Honors | The Black Death (HIST)
H299 | 32319 | Ann Carmichael

To enroll in this class, please see HON-BQ 299 in the Schedule of

HIST-H 213 meets TuTh 2:30-3:45 p.m.
HON-H 299 meets Tu 4:00-4:50 p.m.
WH 101

The words “Black Death” refer to the catastrophic epidemic mortality
that affected most of Europe, North Africa, and the Middle East
during the years 1347 to 1350. But the course title follows the
practice of popular histories, journalists’ use and films, referring
to all bubonic plague epidemics as “the Black Death”. The biological
causes of recurrent plagues are hotly debated even now. But
because this course satisfies the “Culture Studies” requirement for
an IU degree, we will be primarily interested in cultural
expressions (such as art, literature, religion, ideas, customs),
rather than try to understand historical events with modern
scientific frameworks. We will also be concerned primarily with
western European experiences, and both lectures and readings will
focus on first-hand observations of plague. Because so few could
read and write, our sources provide the perspectives of privileged
people, who often have particular objectives to advance.
The first section of the course will focus on the history of
the “Black Death” pandemic (1347-1353), its ancient predecessor
(the “Justinianic plague”) and Europeans’ assumptions about the
importance of plague before “the big one.” Then we will examine
historical change between 1350 and the 1660s, when plagues recurred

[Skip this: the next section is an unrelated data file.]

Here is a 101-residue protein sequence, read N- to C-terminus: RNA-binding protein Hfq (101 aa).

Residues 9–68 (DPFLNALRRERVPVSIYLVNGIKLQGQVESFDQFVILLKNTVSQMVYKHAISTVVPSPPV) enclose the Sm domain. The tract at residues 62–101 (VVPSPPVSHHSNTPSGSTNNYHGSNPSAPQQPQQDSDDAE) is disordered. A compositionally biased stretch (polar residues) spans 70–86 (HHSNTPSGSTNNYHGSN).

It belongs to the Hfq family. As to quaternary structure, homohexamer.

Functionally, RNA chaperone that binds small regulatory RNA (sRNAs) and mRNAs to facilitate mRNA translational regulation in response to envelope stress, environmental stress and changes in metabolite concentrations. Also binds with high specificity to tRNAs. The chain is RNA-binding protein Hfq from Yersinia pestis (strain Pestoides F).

every generation, in almost every region of Europe and the Middle
East. In these centuries of recurrent plague we will survey some
cultural changes in Europe that help us to understand changes in the
management of and reactions to plague. The management of plague
epidemics, particularly in the development of surveillance-oriented
public health and isolation of the infected, is one of these areas
of change; the role of religion and faith in plagues is another. How
plague was viewed in literature and art is a third important area of
change in the plague centuries. We will approach this section by
focus on the practices and experiences of isolation: quarantine,
pest houses, and spiritual isolation. Finally, in the last section
of the course we will move toward our modern world, tracing the
development of public health and surveillance systems, the germ
theory of disease, and the emergence of modern biomedical views of
plague. Even with science and medical success plague remained, and
still is, a cultural idea and image, a word that summons images and
fears readily explored in art, literature, film, and now the
internet. In the modern segment of the course we will follow the
story of art, imagery and lingering popular fears of plague. But we
will concentrate on the events and predicaments for a multicultural
American community in 1900, at the intersection between longstanding
cultural traditions and the beginnings of modern scientific plague
approaches. Lecture notes will be on Oncourse. Most of the grade for
non-honors’ students comes from 3 exams. Each unit ends with an in-
class examination. The final examination is not cumulative, and will
cover only the last (modern) section of the course. Honors students
will need to take the exams, but also write a guided research paper,
meeting every 2 weeks with Prof. Carmichael and submitting the paper
in 3 installments. You should choose a topic that will work over the
entire time period.

William Naphy and Andrew Spicer, Plague: Black Death and Pestilence
in Europe

James C. Mohr, Plague and Fire: Battling Black Death and the 1900
Burning of Honolulu’s Chinatown

Other readings will be available online.